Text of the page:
I am not always a happy plein air painter, and one reason is the difficulties I often have with wind and sunshine that blow my papers around and dry my paint quick as a wink.  So today I decided that I was going to (1) paint quite small, and (2) try out something I saw in a post from another blogger.  It was a gizmo made from a legal document-sized clipboard ($2.00) adapted to serve as a holder for small canvases.  There is a wooden paint stirrer (free from the hardware store) glued at the bottom that serves as a lip to hold the canvas, or in my case, the little spiral bound watercolor sketchbook.  Another wooden paint stirrer gets held snugly in place with butterfly clips (from my junk drawer).  This home-made lap desk was perfect for sitting and painting today.  The clipboard provided a little more space for waxy crayons and a paintbrush, the metal clip kept my paper towels from being blown across the field, and the sketchbook was held snugly between the wooden paint stirrers. It's adjustable too - all you need do is move the top piece of wood to accommodate the size of your canvas or sketchbook.

I have other quirks that have occasionally made my experience painting outdoors less than joyful, and today I resolved to overcome them.  First, child of Depression era parents that I am, my inclination is to be a little stingy with my paint.  Today no parsimonious little dabs in the plastic travel palette, each well got a good fresh blob of watercolor paint.  My other issue is one of attitude; I want everything I do to be beautiful.  Well not everything I try turns out to my satisfaction, and today I decided to concentrate on the process; the results be what they would be.  It was much less stressful than other outdoor painting excursions, even though the results will never be shown in public - other than here.  I had fun.

Saturday, March 24, 2012

Emily for JKPP

It has been a few weeks since I've painted or drawn anything for Julia Kay's Portrait Party on Flickr's photo sharing site. I indulged in a new small watercolor sketchbook from Strathmore Windpower, with nice 140 lb. cold press watercolor paper today, and wanted to try it out.  This young woman provided several photos, and I chose this sort of Sleeping Beauty pose because I liked the way her hair spread out horizontally; I thought it would fit the format of the sketchbook nicely. It looks a bit washed out in this scan, but is richer in person.

Thursday, March 22, 2012

Faces of My Not-So-Far Future?

I've been playing with this little painting on and off for a week, and may still go back to tweak some parts of the ladies' swimming suits.  I found a public domain photo from what looked like the 1960s, cropped and played with it, and really fell in love with these three sassy women.  I kept thinking they reminded me of my aunt's water aerobics classes that she's led for years.  I have attended water exercise classes, but really, I don't like them much.  Slug that I am, I'd rather sit in the shade outside and watch other people in the water, or maybe just paint them.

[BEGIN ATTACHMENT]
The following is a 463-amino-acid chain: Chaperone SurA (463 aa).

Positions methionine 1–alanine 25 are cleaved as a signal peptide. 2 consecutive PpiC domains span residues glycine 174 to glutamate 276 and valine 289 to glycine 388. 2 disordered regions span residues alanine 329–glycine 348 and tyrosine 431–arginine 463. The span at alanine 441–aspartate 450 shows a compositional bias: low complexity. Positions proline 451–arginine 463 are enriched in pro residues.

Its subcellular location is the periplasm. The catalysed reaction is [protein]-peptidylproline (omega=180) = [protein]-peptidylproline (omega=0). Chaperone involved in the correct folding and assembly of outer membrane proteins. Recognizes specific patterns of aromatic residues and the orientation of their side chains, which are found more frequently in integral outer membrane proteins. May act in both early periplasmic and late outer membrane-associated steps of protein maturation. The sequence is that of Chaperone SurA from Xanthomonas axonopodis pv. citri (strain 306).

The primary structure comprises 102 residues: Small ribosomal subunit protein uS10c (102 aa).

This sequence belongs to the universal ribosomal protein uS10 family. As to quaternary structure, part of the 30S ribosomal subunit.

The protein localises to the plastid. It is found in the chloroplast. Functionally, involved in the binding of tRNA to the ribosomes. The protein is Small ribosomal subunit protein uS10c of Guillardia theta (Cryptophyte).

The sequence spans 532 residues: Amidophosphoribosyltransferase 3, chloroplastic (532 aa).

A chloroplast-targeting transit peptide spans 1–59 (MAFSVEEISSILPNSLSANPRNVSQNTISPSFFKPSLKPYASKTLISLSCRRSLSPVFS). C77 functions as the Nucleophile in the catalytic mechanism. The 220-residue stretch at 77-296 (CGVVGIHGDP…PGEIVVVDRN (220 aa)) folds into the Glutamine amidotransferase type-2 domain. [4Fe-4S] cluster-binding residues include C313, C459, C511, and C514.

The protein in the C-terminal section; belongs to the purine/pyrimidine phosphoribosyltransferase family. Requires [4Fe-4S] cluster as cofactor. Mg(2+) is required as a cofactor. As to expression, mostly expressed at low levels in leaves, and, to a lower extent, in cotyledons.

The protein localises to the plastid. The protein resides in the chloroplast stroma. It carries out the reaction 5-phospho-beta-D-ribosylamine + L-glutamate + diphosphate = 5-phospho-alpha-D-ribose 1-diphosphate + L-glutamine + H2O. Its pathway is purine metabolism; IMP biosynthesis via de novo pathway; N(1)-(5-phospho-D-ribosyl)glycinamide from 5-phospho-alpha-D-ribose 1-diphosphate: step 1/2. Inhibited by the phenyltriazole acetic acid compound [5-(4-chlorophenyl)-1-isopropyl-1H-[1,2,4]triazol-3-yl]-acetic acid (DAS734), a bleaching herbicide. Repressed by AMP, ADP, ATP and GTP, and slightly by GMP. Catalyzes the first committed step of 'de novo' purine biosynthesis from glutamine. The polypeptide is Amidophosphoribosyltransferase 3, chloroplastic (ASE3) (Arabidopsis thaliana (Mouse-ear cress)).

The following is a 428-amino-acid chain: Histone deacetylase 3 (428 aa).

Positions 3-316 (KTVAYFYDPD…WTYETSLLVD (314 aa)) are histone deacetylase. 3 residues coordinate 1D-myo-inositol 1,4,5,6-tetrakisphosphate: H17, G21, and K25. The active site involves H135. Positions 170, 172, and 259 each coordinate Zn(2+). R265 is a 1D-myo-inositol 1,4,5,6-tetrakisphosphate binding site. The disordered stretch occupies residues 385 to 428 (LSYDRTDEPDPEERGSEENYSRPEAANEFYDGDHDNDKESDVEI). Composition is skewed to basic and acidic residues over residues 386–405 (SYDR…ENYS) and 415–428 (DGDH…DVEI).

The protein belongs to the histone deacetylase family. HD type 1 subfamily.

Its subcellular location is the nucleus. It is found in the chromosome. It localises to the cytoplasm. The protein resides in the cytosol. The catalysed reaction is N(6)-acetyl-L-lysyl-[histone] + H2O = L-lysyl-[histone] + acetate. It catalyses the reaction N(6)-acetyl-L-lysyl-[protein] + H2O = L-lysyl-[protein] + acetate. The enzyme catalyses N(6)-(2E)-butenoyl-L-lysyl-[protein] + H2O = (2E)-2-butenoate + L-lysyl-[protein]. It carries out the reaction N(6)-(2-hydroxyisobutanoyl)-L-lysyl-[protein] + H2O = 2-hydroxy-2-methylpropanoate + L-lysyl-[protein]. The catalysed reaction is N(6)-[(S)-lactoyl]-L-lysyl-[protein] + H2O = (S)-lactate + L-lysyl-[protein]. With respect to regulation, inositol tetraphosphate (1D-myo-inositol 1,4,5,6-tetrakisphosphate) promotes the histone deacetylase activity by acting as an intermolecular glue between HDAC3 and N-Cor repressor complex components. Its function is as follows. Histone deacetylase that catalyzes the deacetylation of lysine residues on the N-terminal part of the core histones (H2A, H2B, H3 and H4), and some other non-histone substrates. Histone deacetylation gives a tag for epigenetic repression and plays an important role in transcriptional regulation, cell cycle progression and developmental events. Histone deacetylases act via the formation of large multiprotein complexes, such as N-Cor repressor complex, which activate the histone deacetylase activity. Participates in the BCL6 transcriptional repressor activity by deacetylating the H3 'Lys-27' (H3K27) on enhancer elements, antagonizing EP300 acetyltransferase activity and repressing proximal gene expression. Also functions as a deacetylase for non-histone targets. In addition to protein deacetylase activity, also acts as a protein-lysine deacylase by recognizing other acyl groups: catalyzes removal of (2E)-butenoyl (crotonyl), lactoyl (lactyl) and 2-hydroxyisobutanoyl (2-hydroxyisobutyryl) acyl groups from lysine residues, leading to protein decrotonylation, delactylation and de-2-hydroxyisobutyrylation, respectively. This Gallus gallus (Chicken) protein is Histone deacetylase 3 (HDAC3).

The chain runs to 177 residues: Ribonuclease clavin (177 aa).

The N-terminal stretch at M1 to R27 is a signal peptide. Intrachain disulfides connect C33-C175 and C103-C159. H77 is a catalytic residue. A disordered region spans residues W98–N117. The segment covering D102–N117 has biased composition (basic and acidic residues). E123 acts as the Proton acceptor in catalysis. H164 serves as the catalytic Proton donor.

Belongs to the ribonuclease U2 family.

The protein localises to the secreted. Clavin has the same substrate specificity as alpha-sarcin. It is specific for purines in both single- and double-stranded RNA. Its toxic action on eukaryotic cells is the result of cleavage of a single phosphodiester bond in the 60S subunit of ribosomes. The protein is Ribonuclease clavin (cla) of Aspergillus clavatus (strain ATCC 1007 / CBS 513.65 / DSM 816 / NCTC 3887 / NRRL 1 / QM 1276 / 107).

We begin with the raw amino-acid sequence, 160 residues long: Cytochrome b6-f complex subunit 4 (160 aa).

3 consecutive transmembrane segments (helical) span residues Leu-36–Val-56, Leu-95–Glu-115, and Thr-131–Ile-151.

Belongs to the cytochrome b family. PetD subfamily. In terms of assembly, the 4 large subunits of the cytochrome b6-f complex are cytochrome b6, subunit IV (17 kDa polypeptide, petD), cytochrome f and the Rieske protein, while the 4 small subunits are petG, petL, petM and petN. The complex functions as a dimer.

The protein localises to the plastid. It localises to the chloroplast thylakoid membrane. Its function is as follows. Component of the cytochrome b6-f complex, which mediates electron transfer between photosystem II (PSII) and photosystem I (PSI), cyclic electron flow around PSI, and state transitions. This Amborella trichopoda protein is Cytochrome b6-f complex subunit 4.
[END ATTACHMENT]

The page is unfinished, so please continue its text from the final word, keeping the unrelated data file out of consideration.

I painted this for a miniature show; it's only five by five inches, painted in acrylic on gessoed mat board.  I have a friend who keeps saying these little paintings have potential for being licensed - maybe used on mugs or cups or bags or something. We shall see if that actually happens. 

Sunday, March 18, 2012

Things You May and May Not Do at the Gardens

Here in Janesville the weather has been way too warm for this time of year.  My daffodils are blooming a good month early, and we've already seen mosquitoes.  But today I couldn't resist returning to Rotary Botanical Gardens to see how their flowers are coming along.  All week I'd had a nagging impression that I wanted to either verify or prove incorrect, that along with trees, bushes and flowers, a whole lot of signage has been popping up. 
As may be seen in this photo, their daffodils are also in full bloom.  I also spotted wood anemones, and purple crocus.  In the Japanese garden a tulip tree was opening its buds.

The gardens are not funded by or run by the city; the entire place is privately financed and run by a small army of volunteers.  I understand that they want visitors to stay safe, and want the gardens to stay beautiful, and that people don't always use great judgement.  But my reaction to the many signs was to feel a little like a small child who has done something bad, and is being warned against any further misdeeds.